Aug 31, 2015

[Movies] Whiplash (2014)

Every awards season, we end up with a list of movies that get a lot of nominations and thus seem like something worth paying attention to, however not all movies fall into our core areas of interest, so they end up getting bumped around the watching priority queue. This doesn't make the movies bad or something despite the awards nominations - they're just not movies that we can find a strong affinity for.

Whiplash is one such movie that was often cited in various Oscar-related press, but it's one that maybe we waited a bit too long before finally getting to watch. It was certainly a very intense movie, but the greatness of it is rather subtle and maybe hard for a lot of people to fully appreciate.

The movie is centered around the jazz scene, particularly focused on the education scene related to it. It's a movie about a young man trying to figure out his path and how his family tries to support him in their own way. And of course you have a rather harsh mentor figure that may or may not be good for his development. That's where the drama lies.


Synopsis: Whiplash is a 2014 drama film written and directed by Damien Chazelle based on his experiences in the Princeton High School Band. The movie premiered in the US Dramatic Category of the 2014 /Sundance Film Festival and won the Academy Awards for Best Film Editing, Best Sound Mixing, and Best Supporting Actor.

Andrew Newman (Miles Teller) is a freshman at the Shaffer Conservatory in New York and is particularly focused on the drums. He has been playing since he was very young and aspires to become great like Buddy Rich. One chance evening he encounters Famed conductor Terence Fletcher (J.K. Simmons) while practicing his drums one day. This leads to an invitation to him to try and sitin as an alternate.

But at practice he discovers what a taskmaster Fletcher is given how he's downright abusive to his students all in the name of getting things absolutely perfect. Case in point, Andrew's very first chance to play with the full band also included a chair being thrown in his direction and several slaps to the face because he wasn't playing at the speed that Fletcher demanded. And this goes on and on throughout the movie as Fletcher seems to put Andrew through hell in order to make him possibly perform better.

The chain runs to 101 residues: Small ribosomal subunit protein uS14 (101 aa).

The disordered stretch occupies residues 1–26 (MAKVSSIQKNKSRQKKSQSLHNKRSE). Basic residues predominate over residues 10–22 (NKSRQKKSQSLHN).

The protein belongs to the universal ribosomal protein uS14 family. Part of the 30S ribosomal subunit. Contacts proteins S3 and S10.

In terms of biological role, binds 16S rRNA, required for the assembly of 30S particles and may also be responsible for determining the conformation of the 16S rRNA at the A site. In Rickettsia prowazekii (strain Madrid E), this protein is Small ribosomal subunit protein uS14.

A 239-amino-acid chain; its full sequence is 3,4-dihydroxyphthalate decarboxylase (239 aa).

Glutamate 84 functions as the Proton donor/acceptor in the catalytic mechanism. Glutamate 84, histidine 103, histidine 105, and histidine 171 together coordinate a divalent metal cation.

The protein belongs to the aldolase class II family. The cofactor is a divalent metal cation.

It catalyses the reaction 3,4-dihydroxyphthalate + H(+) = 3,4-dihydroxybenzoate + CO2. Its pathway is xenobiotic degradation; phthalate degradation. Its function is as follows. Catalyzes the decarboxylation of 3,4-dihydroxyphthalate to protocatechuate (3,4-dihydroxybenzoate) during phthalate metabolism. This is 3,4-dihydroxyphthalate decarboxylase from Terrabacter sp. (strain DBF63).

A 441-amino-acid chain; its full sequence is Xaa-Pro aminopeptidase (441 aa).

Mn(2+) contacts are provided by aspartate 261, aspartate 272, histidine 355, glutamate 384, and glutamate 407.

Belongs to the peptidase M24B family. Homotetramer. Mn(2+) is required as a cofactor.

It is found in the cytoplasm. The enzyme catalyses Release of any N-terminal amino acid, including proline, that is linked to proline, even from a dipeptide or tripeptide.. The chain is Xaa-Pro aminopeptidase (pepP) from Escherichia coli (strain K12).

J.K. Simmons is a skilled actor and one who has often been utilized as a caricature in terms of the classic "very angry boss" sort of role. And this often feels like somewhat of a waste of his talents since anyone can shout. His role in this movie really suited him and he felt much more like a lead actors than a supporting one because of the sheer intensity of his performance. It's hard to tell if he's just enjoying making the members of the band squirm or if he genuinely feels that this is the best way to get them to reach their fullest potential as musicians.

Teller was a decent casting choice for the role since he's the sort of shy, mousy figure who might invest all of himself into his craft or in an effort to seek validation and praise from his mentor, Fletcher. And given his character goes all the way to practicing a rather intense routine until his hands literally bleed, things do get rather traumatic.

The movie is rather difficult to watch at times since it involves a lot of this sort of abuse. One can only wonder why the band stayed with Fletcher for so long - perhaps the lure of the "Master" type figure and waiting to be part of his greatness is the main driver. After all, the movie establishes that Fletcher is well-known for his talents as a conductor, and so people might be willing to put more of themselves on the line in order to get a chance to perform with him.

Andrew's family as a supporting cast sort of faded into the background because of everything that went into the relationship between Andrew Newman and Terence Fletcher. Everyone else wasn't necessarily bad - they just pale in comparison to the "main" action happening there. I think they intended for the family to play a bigger role than they did, but that just didn't quite come across

Whiplash is aptly named since it hits you quickly and sharply in a manner that allows it to do this again and again. It's a story about music as artistic expression, the sacrifices that go into great music and the potential for abuse in such a world. So the movie gets 4 difficult scenes of practice out of a possible 5.


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